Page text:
I have thought so many times: how many of us remember where we were when this all changed. Do you remember that last day, before your life changed? Has your life changed? Mine has. I’ve been home. I’ve been on my own, since March 9th. I go hiking. A lot. I hike with one, sometimes two friends. I didn’t go to a grocery store for 14 weeks. My husband went. It was hilarious! It would take two hours for him to do what I did in thirty minutes. In the first few weeks, I called him once, to see what was taking so long. He said: “this isn’t easy, you know! It takes a while to find everything––and it changes all the time!” Um, no, I haven’t done that for thirty years… with kids. I had to laugh, even as I managed my own anxiety at not doing something that’s such a normal part of my life. It was good to laugh.

Eventually, I cried. I bottled it up for weeks, that rolled into months, and then it all came down one day, and I really began to see that this thing––this Covid thing––is not going away soon. For people like me, and so many others, this will continue. We will worry about spending time with the wrong person. We’ll worry about people who cough near us, or lean in to say something. We’ll have to avoid hugging people we love, because we don’t know if they’ve been distancing, too.

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A few months ago… when humor was easier.

I’m eating too much. I’m drinking too much. Ice-cream and wine, became my vices early on––two things I’ve never been addicted to. I drank every single night for three months. I added ice-cream, and fell down a whole with Haagen Dazs’ Whiskey Hazelnut Latte is my poison. Even my ice-cream is boozy. I’m not really a drinker, so this was really something new, something potentially concerning, coming from a family where alcohol has been a problem. But I’m not alone. All you have to do is take a walk on recycling day, to see that a lot of people are drinking more. I’m not alone in my tub of ice cream either; studies have shown that ice-cream sales are up, deodorant sales are down. I’m ahead of the curve on that one; I smell good.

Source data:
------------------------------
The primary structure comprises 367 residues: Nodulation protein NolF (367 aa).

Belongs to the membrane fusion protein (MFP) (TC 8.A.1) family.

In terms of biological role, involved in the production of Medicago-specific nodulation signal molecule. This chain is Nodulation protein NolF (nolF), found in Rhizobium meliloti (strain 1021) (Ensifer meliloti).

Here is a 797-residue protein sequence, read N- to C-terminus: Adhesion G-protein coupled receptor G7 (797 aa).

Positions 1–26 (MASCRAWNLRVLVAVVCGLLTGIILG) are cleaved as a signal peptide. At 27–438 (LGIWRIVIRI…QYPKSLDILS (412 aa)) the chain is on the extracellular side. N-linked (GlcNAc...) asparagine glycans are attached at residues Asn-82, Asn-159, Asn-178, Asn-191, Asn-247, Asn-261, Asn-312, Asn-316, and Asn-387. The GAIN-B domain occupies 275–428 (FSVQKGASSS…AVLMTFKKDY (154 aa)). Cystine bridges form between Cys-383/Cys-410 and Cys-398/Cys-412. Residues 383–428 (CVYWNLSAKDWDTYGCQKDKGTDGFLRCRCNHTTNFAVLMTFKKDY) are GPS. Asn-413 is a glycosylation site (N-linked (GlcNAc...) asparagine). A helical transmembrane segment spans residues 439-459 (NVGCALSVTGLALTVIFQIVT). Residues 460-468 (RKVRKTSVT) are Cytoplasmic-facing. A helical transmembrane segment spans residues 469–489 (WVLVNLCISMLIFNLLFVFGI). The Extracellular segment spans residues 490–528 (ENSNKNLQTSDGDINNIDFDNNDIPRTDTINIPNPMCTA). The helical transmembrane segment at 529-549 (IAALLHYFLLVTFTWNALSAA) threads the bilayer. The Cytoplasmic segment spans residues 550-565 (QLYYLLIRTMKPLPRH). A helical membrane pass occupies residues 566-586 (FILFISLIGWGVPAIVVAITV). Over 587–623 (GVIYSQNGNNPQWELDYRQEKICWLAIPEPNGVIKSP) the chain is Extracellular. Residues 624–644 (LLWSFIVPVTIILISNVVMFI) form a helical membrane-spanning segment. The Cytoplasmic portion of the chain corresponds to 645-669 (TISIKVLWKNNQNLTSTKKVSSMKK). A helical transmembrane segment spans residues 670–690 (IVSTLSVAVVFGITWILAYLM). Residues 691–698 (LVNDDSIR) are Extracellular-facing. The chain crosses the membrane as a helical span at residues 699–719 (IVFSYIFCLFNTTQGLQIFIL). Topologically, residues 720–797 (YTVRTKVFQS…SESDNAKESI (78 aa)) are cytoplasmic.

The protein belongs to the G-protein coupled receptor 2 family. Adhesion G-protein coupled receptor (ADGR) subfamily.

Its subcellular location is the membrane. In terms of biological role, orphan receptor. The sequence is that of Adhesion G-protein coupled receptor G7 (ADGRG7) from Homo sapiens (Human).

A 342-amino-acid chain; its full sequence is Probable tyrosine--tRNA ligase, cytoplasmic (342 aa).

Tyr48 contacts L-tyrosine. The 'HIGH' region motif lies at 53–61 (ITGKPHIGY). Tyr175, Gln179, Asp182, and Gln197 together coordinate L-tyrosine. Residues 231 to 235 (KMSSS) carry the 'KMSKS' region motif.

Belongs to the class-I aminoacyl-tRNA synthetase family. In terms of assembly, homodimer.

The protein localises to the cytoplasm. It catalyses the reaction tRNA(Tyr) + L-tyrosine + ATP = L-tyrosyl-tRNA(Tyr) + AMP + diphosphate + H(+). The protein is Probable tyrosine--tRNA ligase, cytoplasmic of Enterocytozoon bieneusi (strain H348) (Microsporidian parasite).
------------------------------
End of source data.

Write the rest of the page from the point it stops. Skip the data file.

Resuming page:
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I have no shame.

I’m giving myself credit for the positive things that have come from this. I’m reading more (watch for book reviews); I’m hiking a lot; I’m socially connecting, while physically distancing; I’m giving myself permission to cry when I need to, and snap once in a while. There are plenty of gifts, they’re just wrapped differently. Summer makes outside dining possible––and walks with friends, and gathering at a distance for drinks––I can exhale a little. I live in an incredibly beautiful place, and this time of year, that is a luxury. It’s rarely too hot, or too cold. The ocean and the mountains sparkle in the sun. I can venture out of isolation a little. I can get stronger, hiking and walking and pushing myself. I can connect with friends, without masks, because we are outside and sitting eight feet apart. I get to enjoy weekly deliveries of fresh produce and fresh flowers, from our local farm. It’s a burst of sunshine each week. I’m looking for creative ways to see my sister and brother, and other family, so we aren’t as isolated as we might be. I’m grateful for the connections I have and make and nurture. I’m pushing myself to write… to start putting this down. I’m late, but there’s a lot to say.